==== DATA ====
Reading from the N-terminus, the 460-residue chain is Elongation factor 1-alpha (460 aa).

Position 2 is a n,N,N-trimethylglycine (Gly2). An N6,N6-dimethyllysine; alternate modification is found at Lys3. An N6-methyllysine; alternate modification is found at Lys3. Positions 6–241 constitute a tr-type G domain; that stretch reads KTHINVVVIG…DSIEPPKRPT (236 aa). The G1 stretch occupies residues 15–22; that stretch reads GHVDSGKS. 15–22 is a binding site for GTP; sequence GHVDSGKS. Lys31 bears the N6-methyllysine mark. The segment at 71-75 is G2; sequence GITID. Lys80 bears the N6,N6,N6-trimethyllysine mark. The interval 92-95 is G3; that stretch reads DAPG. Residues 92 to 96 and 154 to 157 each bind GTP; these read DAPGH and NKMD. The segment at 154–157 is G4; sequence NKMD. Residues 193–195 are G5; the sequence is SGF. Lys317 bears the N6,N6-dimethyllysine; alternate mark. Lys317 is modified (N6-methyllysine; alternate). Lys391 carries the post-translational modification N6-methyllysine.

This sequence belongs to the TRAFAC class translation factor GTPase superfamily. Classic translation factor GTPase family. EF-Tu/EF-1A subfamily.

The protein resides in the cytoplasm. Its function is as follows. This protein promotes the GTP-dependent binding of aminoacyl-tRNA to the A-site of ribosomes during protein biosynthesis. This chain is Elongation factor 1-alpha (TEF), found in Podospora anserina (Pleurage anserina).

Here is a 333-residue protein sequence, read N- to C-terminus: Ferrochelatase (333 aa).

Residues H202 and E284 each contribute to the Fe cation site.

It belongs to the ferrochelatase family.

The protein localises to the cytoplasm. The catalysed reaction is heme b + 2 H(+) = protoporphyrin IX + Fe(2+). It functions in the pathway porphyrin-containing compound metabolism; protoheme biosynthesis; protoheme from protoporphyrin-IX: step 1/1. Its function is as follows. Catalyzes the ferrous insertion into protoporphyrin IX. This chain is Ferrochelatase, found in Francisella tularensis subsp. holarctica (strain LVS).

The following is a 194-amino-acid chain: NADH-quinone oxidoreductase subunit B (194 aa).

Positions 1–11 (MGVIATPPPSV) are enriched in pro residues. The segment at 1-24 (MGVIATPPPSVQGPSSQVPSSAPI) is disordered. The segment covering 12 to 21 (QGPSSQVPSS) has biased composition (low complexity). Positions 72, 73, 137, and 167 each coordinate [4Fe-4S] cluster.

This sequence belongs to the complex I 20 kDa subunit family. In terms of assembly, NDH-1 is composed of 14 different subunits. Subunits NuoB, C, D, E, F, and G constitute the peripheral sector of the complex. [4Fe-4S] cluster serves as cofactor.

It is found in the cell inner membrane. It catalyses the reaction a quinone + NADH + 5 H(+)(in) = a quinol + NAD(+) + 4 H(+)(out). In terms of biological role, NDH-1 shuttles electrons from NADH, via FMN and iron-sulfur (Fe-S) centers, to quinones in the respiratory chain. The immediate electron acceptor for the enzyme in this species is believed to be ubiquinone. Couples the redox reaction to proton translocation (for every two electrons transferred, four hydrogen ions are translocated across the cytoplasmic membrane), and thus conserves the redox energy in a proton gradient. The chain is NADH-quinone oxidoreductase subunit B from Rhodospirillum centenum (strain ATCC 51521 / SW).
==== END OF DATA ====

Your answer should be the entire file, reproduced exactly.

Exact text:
Reading from the N-terminus, the 460-residue chain is Elongation factor 1-alpha (460 aa).

Position 2 is a n,N,N-trimethylglycine (Gly2). An N6,N6-dimethyllysine; alternate modification is found at Lys3. An N6-methyllysine; alternate modification is found at Lys3. Positions 6–241 constitute a tr-type G domain; that stretch reads KTHINVVVIG…DSIEPPKRPT (236 aa). The G1 stretch occupies residues 15–22; that stretch reads GHVDSGKS. 15–22 is a binding site for GTP; sequence GHVDSGKS. Lys31 bears the N6-methyllysine mark. The segment at 71-75 is G2; sequence GITID. Lys80 bears the N6,N6,N6-trimethyllysine mark. The interval 92-95 is G3; that stretch reads DAPG. Residues 92 to 96 and 154 to 157 each bind GTP; these read DAPGH and NKMD. The segment at 154–157 is G4; sequence NKMD. Residues 193–195 are G5; the sequence is SGF. Lys317 bears the N6,N6-dimethyllysine; alternate mark. Lys317 is modified (N6-methyllysine; alternate). Lys391 carries the post-translational modification N6-methyllysine.

This sequence belongs to the TRAFAC class translation factor GTPase superfamily. Classic translation factor GTPase family. EF-Tu/EF-1A subfamily.

The protein resides in the cytoplasm. Its function is as follows. This protein promotes the GTP-dependent binding of aminoacyl-tRNA to the A-site of ribosomes during protein biosynthesis. This chain is Elongation factor 1-alpha (TEF), found in Podospora anserina (Pleurage anserina).

Here is a 333-residue protein sequence, read N- to C-terminus: Ferrochelatase (333 aa).

Residues H202 and E284 each contribute to the Fe cation site.

It belongs to the ferrochelatase family.

The protein localises to the cytoplasm. The catalysed reaction is heme b + 2 H(+) = protoporphyrin IX + Fe(2+). It functions in the pathway porphyrin-containing compound metabolism; protoheme biosynthesis; protoheme from protoporphyrin-IX: step 1/1. Its function is as follows. Catalyzes the ferrous insertion into protoporphyrin IX. This chain is Ferrochelatase, found in Francisella tularensis subsp. holarctica (strain LVS).

The following is a 194-amino-acid chain: NADH-quinone oxidoreductase subunit B (194 aa).

Positions 1–11 (MGVIATPPPSV) are enriched in pro residues. The segment at 1-24 (MGVIATPPPSVQGPSSQVPSSAPI) is disordered. The segment covering 12 to 21 (QGPSSQVPSS) has biased composition (low complexity). Positions 72, 73, 137, and 167 each coordinate [4Fe-4S] cluster.

This sequence belongs to the complex I 20 kDa subunit family. In terms of assembly, NDH-1 is composed of 14 different subunits. Subunits NuoB, C, D, E, F, and G constitute the peripheral sector of the complex. [4Fe-4S] cluster serves as cofactor.

It is found in the cell inner membrane. It catalyses the reaction a quinone + NADH + 5 H(+)(in) = a quinol + NAD(+) + 4 H(+)(out). In terms of biological role, NDH-1 shuttles electrons from NADH, via FMN and iron-sulfur (Fe-S) centers, to quinones in the respiratory chain. The immediate electron acceptor for the enzyme in this species is believed to be ubiquinone. Couples the redox reaction to proton translocation (for every two electrons transferred, four hydrogen ions are translocated across the cytoplasmic membrane), and thus conserves the redox energy in a proton gradient. The chain is NADH-quinone oxidoreductase subunit B from Rhodospirillum centenum (strain ATCC 51521 / SW).